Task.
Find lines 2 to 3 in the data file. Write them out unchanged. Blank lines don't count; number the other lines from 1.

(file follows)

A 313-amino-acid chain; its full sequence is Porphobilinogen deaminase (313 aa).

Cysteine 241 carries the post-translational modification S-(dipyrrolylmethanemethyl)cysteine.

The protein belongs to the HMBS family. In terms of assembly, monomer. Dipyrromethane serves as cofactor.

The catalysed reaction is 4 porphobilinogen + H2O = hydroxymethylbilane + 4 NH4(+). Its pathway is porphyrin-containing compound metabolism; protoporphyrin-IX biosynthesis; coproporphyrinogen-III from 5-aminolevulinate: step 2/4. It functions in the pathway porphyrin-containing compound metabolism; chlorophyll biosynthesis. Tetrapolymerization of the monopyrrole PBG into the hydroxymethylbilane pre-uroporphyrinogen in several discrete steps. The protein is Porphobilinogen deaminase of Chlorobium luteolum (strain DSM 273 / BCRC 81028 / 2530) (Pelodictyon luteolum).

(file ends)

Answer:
Cysteine 241 carries the post-translational modification S-(dipyrrolylmethanemethyl)cysteine.

The protein belongs to the HMBS family. In terms of assembly, monomer. Dipyrromethane serves as cofactor.